Small-scale debt causing big problems

empty wallet©

MORE people are getting into trouble with traditionally small-scale debt according to a report by Stepchange Debt Charity.

Catalogue debt increased by 14% on average between 2012 and 2014, with home credit increasing by 2%.

And in 2014, 965 people contacted Stepchange with rent-to-own debt, more than triple those in 2012.

They're concerned about the growing proportion of single parents and people under 25 with unsecured debt, finding these groups are also more likely to get behind on essential household bills.

With household debt set to increase in the coming years, Chief Executive Mike O'Connor says the next Government "must commit to ensuring that growing debt levels do not translate into a new personal debt crisis".

Increase in smaller debt

Less people are carrying very large debts with a small but steady decrease in the number of debts above £10,000.

This is partly why the overall level of unsecured debt has decreased since 2012.

average unsecured debt

SOURCE: Stepchange, Statistics Yearbook Personal Debt 2014. Available here [pdf]

But there's an increase in debt under £10,000 and in 2014 577,677 people contacted Stepchange with problem debt.

Credit cards continue to be the biggest cause of debt, closely followed by overdrafts and personal loans, but the level of debt on all three has decreased.

On the other hand the level of home credit, catalogue and rent-to-own debt is increasing; all known for traditionally small-scale lending.

Single parents

And while 56% more people sought help for problem debt than in 2012, the number of single parents seeking help more than doubled to 62,259.

They're disproportionately likely to have problem debt, making up 18.3% of people seeking debt advice despite accounting for just 11% of the population.

They're also much more likely than other household types to have home credit and catalogue debt, and to go into arrears on bills including council tax, water and rent.

debt by product

SOURCE: Stepchange, Statistics Yearbook Personal Debt 2014.

Gingerbread charity Chief Executive, Fiona Weir said: "Our own research has found that work isn't giving single parent families the security or income they need and that the majority are under constant financial strain".

Multiple debts

Overall, levels of debt rise as people take on multiple debts, causing even relatively small amounts available through home credit, catalogues and payday loans to spiral.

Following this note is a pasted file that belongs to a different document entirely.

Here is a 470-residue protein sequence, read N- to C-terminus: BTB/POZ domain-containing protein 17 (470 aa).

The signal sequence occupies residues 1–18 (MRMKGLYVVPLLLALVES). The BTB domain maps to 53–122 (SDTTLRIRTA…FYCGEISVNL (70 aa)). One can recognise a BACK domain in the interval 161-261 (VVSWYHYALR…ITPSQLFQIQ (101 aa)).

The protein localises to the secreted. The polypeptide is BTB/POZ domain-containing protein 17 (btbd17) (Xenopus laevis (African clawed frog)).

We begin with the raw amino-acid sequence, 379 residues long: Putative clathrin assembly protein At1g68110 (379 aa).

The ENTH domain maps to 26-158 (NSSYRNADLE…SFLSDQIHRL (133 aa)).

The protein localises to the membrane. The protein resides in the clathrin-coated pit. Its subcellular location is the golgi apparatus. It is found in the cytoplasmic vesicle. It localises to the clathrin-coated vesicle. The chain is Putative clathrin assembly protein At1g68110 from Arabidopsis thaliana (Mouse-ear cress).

multiple unsecured debts

SOURCE: Stepchange, Statistics Yearbook Personal Debt 2014.

Stepchange also found people turning to different forms of debt when they fall behind on bills or debt repayments.

Single people, with or without children, are most likely to have a payday loan and 42.5% of those under the age of 25 had one.

Even though payday loan debts have decreased with less people taking them out, it's troubling those with a catalogue or home credit debt often take out a payday loan too.

Ultimately this shows a trend for people to move their debts into other high interest loans and overall they end up paying even more in interest.

"Rainy day" savings

The Office for Budget Responsibility forecast more people will buy their own homes in the coming years, leading to higher levels of debt by 2020 than before the 2008 financial crisis.

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Stepchange are concerned people are in the habit of using unsecured debt to "plug the gaps" in household budgets, leaving them more vulnerable to problem debt as borrowing increases.

Much of the problem at the moment comes from the slow growth of wages.

Single parents and young people are particularly feeling the effects of this and borrow small amounts on unsecured debts to get by.

13 million people don't have enough savings to keep up with essential household bills if their income dropped by a quarter and 96% of people who turn to Stepchange are forced to use credit to pay their bills.

Given the £8.3 billion cost of people falling into problem debt they want the Government to provide more encouragement for people to save.

They support the idea of more funding for debt advice, and suggest a "rainy day" savings pot of £1000 be built into pension auto-enrolment.

They're also calling for a review of affordable credit and an introduction of low interest personal loans to buy essential items - an idea similar to the scrapped Social Fund.

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